The dancers are primordial, curled and rolling into the stage space from the wings. Unfurling, they gradually come to standing, demonstrating superb control and focus, which their (Suzuki and butoh) training brings. Their body stockings barely visible, we notice intricate vines of delicate blossoms winding around the bodies. When they step into Kaylee Gannaway’s luscious red full circle skirts, there is palpable excitement, because anyone who’s seen Zen Zen Zo’s In the Company of Shadows will know the joy of anticipation preceding Sufi whirling, to which these skirts are so well suited. I was terrified to try it, but to finish my first ever training session with the company we whirled for 25 minutes! The sensation was a long-lost memory of a feeling from childhood, spinning in the tall grass beyond the back yard, with arms outstretched until we fell down dizzy and giggling and crying out, “Again, again, again!” Throughout DUSK the dancers retain this sense of joyful abandonment, and also offer a sense of immense peace and calm, and quiet contemplation.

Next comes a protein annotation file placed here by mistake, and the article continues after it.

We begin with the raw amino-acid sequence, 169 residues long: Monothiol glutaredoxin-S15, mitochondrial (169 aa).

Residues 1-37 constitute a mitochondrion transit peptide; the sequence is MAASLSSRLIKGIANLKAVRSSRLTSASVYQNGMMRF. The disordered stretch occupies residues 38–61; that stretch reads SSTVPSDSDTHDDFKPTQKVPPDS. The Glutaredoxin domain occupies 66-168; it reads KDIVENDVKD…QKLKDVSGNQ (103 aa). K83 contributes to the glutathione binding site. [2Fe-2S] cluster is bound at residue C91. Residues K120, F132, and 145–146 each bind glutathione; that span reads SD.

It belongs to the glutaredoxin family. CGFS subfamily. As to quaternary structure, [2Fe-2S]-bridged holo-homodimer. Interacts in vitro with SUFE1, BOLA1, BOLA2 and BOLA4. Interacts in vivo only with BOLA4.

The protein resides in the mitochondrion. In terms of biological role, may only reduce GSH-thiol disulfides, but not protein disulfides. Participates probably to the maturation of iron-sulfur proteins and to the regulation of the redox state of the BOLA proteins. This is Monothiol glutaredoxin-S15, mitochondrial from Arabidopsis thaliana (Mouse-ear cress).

“I invited four of my favourite performers to appear in DUSK,” Lynne explains; “long-term collaborator Jamie Kendall, Travis Weiner, Gina Tay Limpus and Aurora Liddle-Christie. Their stage presence is mesmerising – I never fail to be profoundly moved watching them dance.” She says, “I can only equate it to the sensation of falling into a well which travels deep inside the earth – their connection to profundity is palpable.”

 

 

Their connection to profundity earns our complete commitment to the performance, regardless of whatever it was we might have been expecting. A loyal Zen Zen Zo fan might be surprised to see less of the grotesque, which is a bit of a butoh trademark and one that is embraced by the company. But this is not that show. These gentle shadows offer a chance to pause and reflect on the quietude that escapes us on a daily basis. DUSK is a meditation; a contemplation and a chance to dismiss the noise.

 

DUSK is as simple and wondrous as the sun setting over the sea; it’s so beautifully realised, and exquisitely delivered by Grantham and Zen Zen Zo, and it gives us a sense that there is something more to life, something other-worldly; a precious in-between… If only we can come to a stop and allow ourselves to be immersed in the magic, if only from time to time, if only for a little while.